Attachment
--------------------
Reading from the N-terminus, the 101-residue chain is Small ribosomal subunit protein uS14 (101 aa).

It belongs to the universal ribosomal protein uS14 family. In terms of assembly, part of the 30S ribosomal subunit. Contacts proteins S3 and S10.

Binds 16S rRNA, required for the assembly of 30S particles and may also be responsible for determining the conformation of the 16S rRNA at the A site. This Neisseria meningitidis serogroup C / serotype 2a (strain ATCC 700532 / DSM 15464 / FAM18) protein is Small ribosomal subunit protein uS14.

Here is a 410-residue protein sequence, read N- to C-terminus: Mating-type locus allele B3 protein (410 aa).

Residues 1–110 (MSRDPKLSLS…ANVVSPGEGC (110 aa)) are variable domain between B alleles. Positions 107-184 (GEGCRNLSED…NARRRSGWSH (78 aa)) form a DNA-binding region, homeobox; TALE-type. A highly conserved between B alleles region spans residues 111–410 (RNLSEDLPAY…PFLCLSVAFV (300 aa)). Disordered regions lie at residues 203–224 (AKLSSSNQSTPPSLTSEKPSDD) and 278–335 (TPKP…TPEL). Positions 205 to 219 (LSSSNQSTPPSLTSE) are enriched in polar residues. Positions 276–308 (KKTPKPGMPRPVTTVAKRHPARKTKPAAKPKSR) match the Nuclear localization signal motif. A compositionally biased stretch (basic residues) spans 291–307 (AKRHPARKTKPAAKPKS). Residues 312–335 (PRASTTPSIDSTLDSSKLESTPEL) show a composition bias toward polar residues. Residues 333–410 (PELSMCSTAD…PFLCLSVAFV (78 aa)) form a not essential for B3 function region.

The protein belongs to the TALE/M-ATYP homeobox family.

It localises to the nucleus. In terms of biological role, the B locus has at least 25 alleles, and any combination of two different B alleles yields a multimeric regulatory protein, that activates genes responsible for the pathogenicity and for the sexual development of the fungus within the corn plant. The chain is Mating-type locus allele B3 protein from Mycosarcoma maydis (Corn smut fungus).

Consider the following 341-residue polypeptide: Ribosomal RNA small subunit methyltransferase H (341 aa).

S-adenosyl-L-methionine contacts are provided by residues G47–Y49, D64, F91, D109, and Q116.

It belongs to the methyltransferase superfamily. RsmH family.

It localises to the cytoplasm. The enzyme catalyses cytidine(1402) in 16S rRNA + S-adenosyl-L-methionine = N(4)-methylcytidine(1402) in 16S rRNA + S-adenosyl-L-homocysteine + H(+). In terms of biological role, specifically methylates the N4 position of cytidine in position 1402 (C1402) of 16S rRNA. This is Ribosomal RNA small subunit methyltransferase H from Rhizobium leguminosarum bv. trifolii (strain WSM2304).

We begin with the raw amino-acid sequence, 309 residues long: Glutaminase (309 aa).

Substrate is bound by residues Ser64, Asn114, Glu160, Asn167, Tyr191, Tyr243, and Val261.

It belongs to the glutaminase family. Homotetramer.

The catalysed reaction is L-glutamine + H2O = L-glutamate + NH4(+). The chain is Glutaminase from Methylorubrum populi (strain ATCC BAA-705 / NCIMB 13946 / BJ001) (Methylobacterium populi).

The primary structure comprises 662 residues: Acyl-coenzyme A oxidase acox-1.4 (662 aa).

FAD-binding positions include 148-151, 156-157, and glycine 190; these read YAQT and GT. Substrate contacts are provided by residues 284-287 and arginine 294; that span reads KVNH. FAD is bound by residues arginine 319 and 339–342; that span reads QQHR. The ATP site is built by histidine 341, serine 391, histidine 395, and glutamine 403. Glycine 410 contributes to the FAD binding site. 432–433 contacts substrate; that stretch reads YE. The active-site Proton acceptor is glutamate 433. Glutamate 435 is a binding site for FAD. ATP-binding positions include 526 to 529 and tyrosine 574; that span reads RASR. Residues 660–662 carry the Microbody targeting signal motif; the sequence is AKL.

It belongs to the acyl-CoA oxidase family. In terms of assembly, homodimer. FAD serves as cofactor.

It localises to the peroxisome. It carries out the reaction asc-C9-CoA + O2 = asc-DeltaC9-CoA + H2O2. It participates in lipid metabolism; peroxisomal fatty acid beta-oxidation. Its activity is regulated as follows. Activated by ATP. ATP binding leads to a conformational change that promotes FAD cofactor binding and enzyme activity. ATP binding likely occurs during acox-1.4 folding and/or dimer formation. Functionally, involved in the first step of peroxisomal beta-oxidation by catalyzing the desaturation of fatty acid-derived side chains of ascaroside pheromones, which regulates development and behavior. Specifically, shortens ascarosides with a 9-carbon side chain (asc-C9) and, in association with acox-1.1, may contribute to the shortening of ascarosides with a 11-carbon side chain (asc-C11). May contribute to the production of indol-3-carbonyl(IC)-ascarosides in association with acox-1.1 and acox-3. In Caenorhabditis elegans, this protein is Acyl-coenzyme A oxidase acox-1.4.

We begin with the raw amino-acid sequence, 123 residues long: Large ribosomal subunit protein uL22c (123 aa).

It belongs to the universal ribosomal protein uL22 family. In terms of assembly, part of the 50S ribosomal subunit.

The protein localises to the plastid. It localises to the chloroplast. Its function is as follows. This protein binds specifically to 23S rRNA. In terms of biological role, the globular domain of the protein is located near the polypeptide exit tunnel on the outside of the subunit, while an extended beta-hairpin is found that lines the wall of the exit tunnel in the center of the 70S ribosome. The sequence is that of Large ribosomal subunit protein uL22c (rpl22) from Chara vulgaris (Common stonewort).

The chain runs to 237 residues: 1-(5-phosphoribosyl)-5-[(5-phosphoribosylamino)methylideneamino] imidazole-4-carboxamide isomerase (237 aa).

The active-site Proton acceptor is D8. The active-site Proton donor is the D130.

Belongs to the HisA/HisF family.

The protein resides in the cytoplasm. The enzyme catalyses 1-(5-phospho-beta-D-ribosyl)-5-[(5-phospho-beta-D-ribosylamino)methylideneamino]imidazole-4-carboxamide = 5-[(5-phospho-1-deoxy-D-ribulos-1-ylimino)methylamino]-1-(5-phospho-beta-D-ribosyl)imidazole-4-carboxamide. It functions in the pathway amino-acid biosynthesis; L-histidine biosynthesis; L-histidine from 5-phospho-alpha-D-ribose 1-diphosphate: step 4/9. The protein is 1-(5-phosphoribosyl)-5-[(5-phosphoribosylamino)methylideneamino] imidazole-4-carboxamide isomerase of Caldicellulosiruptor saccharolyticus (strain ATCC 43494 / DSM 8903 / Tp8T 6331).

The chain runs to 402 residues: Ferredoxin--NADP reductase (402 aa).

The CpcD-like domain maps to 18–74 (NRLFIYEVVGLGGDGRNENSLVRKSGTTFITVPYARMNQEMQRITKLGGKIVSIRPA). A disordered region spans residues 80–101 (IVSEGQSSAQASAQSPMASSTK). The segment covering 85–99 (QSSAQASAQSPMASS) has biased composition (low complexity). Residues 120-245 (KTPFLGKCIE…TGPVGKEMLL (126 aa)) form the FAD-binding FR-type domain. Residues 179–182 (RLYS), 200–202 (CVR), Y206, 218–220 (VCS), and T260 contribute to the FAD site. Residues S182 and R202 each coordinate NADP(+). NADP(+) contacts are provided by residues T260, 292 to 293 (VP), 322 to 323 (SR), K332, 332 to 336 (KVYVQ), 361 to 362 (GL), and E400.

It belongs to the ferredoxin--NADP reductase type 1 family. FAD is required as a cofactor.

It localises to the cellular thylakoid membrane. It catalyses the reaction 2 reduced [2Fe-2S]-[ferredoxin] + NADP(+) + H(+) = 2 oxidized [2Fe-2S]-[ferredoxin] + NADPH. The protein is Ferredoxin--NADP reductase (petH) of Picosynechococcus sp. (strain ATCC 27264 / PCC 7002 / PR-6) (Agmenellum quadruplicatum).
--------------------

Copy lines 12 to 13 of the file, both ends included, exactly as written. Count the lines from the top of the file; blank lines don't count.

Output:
We begin with the raw amino-acid sequence, 309 residues long: Glutaminase (309 aa).

Substrate is bound by residues Ser64, Asn114, Glu160, Asn167, Tyr191, Tyr243, and Val261.